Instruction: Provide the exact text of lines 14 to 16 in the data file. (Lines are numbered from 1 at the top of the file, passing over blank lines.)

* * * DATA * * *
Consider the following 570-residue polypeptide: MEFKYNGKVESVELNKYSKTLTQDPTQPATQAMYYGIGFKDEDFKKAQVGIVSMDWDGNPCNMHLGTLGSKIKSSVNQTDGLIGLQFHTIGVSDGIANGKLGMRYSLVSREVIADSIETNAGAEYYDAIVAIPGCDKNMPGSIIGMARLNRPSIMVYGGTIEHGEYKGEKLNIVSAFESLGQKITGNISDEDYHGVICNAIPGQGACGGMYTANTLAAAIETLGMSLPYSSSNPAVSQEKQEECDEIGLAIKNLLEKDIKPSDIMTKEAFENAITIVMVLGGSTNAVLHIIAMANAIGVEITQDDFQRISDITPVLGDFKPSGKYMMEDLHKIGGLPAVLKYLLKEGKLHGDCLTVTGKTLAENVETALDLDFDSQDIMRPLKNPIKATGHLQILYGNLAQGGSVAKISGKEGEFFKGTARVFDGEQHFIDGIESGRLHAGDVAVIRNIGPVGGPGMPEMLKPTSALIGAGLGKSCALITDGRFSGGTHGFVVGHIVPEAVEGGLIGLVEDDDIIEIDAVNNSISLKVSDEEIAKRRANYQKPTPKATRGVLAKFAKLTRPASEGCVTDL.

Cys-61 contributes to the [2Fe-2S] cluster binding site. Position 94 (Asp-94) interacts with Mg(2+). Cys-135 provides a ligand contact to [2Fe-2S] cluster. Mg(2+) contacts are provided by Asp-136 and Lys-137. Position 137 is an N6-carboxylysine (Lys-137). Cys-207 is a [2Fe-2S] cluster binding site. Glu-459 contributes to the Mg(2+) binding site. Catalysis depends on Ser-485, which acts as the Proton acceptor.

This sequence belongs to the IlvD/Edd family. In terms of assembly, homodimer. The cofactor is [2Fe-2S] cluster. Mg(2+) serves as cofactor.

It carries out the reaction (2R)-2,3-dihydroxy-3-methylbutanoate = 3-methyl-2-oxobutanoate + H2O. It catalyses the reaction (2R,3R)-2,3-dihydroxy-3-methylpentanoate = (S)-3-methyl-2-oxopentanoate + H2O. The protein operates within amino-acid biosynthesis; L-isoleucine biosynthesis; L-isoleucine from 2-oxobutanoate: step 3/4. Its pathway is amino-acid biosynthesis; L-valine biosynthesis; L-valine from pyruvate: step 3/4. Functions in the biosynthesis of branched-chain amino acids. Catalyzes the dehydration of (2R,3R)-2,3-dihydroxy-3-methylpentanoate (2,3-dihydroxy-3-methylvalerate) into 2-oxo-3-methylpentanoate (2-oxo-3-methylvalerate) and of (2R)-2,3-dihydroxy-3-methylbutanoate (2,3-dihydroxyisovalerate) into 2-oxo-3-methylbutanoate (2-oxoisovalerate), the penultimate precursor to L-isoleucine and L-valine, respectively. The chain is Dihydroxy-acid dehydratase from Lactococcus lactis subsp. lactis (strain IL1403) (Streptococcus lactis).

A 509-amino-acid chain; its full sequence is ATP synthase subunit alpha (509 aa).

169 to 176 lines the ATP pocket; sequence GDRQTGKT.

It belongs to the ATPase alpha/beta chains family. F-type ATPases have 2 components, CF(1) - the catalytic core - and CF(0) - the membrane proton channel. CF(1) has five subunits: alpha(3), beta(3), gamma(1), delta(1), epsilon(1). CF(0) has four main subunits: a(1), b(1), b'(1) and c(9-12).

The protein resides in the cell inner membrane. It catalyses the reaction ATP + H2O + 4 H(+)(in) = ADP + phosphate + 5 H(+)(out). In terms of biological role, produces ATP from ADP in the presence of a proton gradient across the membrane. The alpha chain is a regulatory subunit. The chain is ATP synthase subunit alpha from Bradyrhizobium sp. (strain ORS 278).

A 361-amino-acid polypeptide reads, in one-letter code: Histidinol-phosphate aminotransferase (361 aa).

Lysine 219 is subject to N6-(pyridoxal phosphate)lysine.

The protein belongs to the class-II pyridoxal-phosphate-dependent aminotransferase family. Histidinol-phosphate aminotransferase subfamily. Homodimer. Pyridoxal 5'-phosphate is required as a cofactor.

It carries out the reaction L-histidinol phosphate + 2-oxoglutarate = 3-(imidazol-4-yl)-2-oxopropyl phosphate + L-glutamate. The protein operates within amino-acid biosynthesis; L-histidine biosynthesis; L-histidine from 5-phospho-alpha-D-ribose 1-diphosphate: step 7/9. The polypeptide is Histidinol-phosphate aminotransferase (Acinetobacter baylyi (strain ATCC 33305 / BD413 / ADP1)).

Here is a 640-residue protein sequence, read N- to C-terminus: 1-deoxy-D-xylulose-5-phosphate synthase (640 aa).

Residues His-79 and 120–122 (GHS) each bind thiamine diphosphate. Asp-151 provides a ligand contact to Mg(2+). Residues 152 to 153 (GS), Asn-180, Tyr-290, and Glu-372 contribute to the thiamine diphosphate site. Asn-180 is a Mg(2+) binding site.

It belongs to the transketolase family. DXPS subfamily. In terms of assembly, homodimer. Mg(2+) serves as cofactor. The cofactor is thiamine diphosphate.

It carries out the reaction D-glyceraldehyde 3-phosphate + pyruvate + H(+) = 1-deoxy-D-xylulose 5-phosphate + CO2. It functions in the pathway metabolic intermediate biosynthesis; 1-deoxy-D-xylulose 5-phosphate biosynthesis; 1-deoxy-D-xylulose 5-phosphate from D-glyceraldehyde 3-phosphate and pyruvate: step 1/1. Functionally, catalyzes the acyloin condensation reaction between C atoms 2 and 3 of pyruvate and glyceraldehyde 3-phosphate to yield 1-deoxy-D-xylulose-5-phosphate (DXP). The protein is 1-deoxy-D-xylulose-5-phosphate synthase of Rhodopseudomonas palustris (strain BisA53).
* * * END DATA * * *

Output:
Residues His-79 and 120–122 (GHS) each bind thiamine diphosphate. Asp-151 provides a ligand contact to Mg(2+). Residues 152 to 153 (GS), Asn-180, Tyr-290, and Glu-372 contribute to the thiamine diphosphate site. Asn-180 is a Mg(2+) binding site.

It belongs to the transketolase family. DXPS subfamily. In terms of assembly, homodimer. Mg(2+) serves as cofactor. The cofactor is thiamine diphosphate.

It carries out the reaction D-glyceraldehyde 3-phosphate + pyruvate + H(+) = 1-deoxy-D-xylulose 5-phosphate + CO2. It functions in the pathway metabolic intermediate biosynthesis; 1-deoxy-D-xylulose 5-phosphate biosynthesis; 1-deoxy-D-xylulose 5-phosphate from D-glyceraldehyde 3-phosphate and pyruvate: step 1/1. Functionally, catalyzes the acyloin condensation reaction between C atoms 2 and 3 of pyruvate and glyceraldehyde 3-phosphate to yield 1-deoxy-D-xylulose-5-phosphate (DXP). The protein is 1-deoxy-D-xylulose-5-phosphate synthase of Rhodopseudomonas palustris (strain BisA53).